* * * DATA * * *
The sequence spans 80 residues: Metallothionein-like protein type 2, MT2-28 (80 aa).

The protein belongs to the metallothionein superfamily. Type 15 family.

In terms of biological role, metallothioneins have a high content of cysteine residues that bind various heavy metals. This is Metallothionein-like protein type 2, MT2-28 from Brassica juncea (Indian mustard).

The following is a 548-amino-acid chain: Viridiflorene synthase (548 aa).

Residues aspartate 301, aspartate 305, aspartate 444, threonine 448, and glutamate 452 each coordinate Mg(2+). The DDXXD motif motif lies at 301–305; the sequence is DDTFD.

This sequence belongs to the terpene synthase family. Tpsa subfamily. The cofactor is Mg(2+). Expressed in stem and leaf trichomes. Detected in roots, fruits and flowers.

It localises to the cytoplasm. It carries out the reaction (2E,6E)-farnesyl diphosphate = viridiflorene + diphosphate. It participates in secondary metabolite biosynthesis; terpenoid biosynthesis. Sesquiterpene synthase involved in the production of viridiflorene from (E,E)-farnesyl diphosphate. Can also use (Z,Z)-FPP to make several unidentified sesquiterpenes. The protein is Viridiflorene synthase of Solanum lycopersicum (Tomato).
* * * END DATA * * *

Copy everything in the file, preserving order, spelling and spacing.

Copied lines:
The sequence spans 80 residues: Metallothionein-like protein type 2, MT2-28 (80 aa).

The protein belongs to the metallothionein superfamily. Type 15 family.

In terms of biological role, metallothioneins have a high content of cysteine residues that bind various heavy metals. This is Metallothionein-like protein type 2, MT2-28 from Brassica juncea (Indian mustard).

The following is a 548-amino-acid chain: Viridiflorene synthase (548 aa).

Residues aspartate 301, aspartate 305, aspartate 444, threonine 448, and glutamate 452 each coordinate Mg(2+). The DDXXD motif motif lies at 301–305; the sequence is DDTFD.

This sequence belongs to the terpene synthase family. Tpsa subfamily. The cofactor is Mg(2+). Expressed in stem and leaf trichomes. Detected in roots, fruits and flowers.

It localises to the cytoplasm. It carries out the reaction (2E,6E)-farnesyl diphosphate = viridiflorene + diphosphate. It participates in secondary metabolite biosynthesis; terpenoid biosynthesis. Sesquiterpene synthase involved in the production of viridiflorene from (E,E)-farnesyl diphosphate. Can also use (Z,Z)-FPP to make several unidentified sesquiterpenes. The protein is Viridiflorene synthase of Solanum lycopersicum (Tomato).